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How will hospital ‘chains’ affect Southwark patients?

Guy’s and St Thomas’ is leading the way in new NHS plans to create hospital ‘chains’ – where specialist equipment and staff can be shared.

Guy’s and St Thomas’ NHS Foundation Trust (GSTT) began a trial of the scheme with Dartford and Gravesham NHS Trust in January 2015, and it has been declared a success.

The success means that the scheme could be rolled out further.

Simon Stevens, chief exec of NHS England, has said that the scheme will benefit patients, as the best hopsitals will be delivering services inside others. GSTT gave an example of how Dartford and Gravesham is working with Evelina London Children’s Hospital – part of GSTT and based on the grounds of St Thomas’ – to bring specialist care closer to home for families.

Amanda Pritchard, the chief executive of GSTT, also said that the announcement might be the opportunity to ‘extend’ the collaboration.

But what we ask is: how will this scheme affect residents of Southwark?

Guy’s, St Thomas’ and Evelina London are some of the best hospitals in the country and we’re privileged to have them in our area. They obviously attract some of the best doctors, specialists and nurses from around the world to work in them – and this is what NHS England wants to share with hospitals in nearby Kent. We can see why – it’s great for patients in Kent who may otherwise be forced to travel in to London to receive the best treatment.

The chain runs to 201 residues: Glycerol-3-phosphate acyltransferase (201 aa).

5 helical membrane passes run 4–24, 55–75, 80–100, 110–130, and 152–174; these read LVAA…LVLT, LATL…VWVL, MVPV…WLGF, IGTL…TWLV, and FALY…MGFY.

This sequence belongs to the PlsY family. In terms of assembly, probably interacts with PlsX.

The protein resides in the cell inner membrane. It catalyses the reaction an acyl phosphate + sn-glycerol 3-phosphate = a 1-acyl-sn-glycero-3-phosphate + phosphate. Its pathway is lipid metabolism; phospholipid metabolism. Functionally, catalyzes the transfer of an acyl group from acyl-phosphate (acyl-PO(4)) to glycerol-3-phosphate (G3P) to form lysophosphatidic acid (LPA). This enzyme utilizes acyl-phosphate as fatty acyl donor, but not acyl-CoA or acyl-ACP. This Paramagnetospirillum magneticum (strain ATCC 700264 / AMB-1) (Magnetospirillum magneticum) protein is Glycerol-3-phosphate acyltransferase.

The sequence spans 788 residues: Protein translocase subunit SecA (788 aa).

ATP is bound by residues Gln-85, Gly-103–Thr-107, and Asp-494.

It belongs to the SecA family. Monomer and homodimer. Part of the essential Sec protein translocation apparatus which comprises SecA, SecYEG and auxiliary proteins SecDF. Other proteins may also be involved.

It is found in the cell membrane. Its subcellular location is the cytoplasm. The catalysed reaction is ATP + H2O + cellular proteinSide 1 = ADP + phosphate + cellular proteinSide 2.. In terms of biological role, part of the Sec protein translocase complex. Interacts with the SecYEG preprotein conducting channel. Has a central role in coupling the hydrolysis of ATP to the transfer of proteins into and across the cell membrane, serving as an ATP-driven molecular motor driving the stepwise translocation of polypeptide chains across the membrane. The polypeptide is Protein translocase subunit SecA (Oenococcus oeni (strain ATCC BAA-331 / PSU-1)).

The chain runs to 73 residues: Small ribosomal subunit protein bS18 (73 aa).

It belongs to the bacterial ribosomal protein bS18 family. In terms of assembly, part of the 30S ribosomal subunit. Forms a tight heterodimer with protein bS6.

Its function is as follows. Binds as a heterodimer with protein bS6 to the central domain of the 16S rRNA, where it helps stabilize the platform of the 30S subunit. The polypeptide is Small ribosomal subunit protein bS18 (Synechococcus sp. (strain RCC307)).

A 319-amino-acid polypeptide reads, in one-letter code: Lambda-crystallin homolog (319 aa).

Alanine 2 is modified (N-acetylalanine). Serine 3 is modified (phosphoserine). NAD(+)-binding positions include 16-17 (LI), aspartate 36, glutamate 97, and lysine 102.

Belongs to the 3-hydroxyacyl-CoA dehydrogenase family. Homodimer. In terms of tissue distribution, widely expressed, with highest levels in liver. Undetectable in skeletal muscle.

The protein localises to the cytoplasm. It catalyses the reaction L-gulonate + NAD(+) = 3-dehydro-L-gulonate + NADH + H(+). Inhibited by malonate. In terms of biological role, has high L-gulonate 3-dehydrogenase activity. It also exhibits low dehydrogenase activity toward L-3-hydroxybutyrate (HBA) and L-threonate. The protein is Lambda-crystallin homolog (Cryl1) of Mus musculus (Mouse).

But such amazing staff and equipment are obviously a finite resource. How will sharing them with hospitals in Kent affect the services that would otherwise have been offered more locally to us? Does it mean that there will be fewer appointments available locally, as medics and equipment are being sent to Kent? Will some services be moved out to Kent?

Last week we reported that health bosses from Southwark’s Clinical Commission Group (CCG) were proposing options for the future of planned adult orthopaedic surgery. The CCG has said it wants to stop offering planned surgery across seven sites, and instead name two hospitals as orthopaedic centres where elective surgery will be carried out for patients from south east London. There are six options offering configurations of south east London hospitals to act as these centres, a mixture of Kent and local sites. One option is to have both centres in Kent – so it’s clear that asking patients to travel to Kent is possible.

The News will put these questions to GSTT, and will hopefully receive answers for next week’s paper.


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